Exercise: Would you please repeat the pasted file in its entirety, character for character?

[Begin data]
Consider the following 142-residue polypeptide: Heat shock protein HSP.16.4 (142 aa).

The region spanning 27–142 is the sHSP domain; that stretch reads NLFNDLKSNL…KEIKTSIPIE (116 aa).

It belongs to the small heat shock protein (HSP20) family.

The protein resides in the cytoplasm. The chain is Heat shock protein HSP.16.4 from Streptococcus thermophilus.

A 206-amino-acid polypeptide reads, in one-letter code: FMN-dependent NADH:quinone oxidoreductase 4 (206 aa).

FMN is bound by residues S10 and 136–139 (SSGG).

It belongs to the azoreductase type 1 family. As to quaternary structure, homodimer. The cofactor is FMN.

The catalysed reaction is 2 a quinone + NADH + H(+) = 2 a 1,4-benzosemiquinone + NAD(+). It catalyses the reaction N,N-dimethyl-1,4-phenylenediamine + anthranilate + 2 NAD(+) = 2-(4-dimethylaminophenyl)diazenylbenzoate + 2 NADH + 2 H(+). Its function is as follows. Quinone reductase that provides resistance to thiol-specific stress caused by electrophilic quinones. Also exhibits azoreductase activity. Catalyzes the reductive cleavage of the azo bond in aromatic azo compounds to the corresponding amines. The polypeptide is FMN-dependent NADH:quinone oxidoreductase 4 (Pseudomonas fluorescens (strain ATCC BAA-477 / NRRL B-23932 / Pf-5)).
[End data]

Consider the following 142-residue polypeptide: Heat shock protein HSP.16.4 (142 aa).

The region spanning 27–142 is the sHSP domain; that stretch reads NLFNDLKSNL…KEIKTSIPIE (116 aa).

It belongs to the small heat shock protein (HSP20) family.

The protein resides in the cytoplasm. The chain is Heat shock protein HSP.16.4 from Streptococcus thermophilus.

A 206-amino-acid polypeptide reads, in one-letter code: FMN-dependent NADH:quinone oxidoreductase 4 (206 aa).

FMN is bound by residues S10 and 136–139 (SSGG).

It belongs to the azoreductase type 1 family. As to quaternary structure, homodimer. The cofactor is FMN.

The catalysed reaction is 2 a quinone + NADH + H(+) = 2 a 1,4-benzosemiquinone + NAD(+). It catalyses the reaction N,N-dimethyl-1,4-phenylenediamine + anthranilate + 2 NAD(+) = 2-(4-dimethylaminophenyl)diazenylbenzoate + 2 NADH + 2 H(+). Its function is as follows. Quinone reductase that provides resistance to thiol-specific stress caused by electrophilic quinones. Also exhibits azoreductase activity. Catalyzes the reductive cleavage of the azo bond in aromatic azo compounds to the corresponding amines. The polypeptide is FMN-dependent NADH:quinone oxidoreductase 4 (Pseudomonas fluorescens (strain ATCC BAA-477 / NRRL B-23932 / Pf-5)).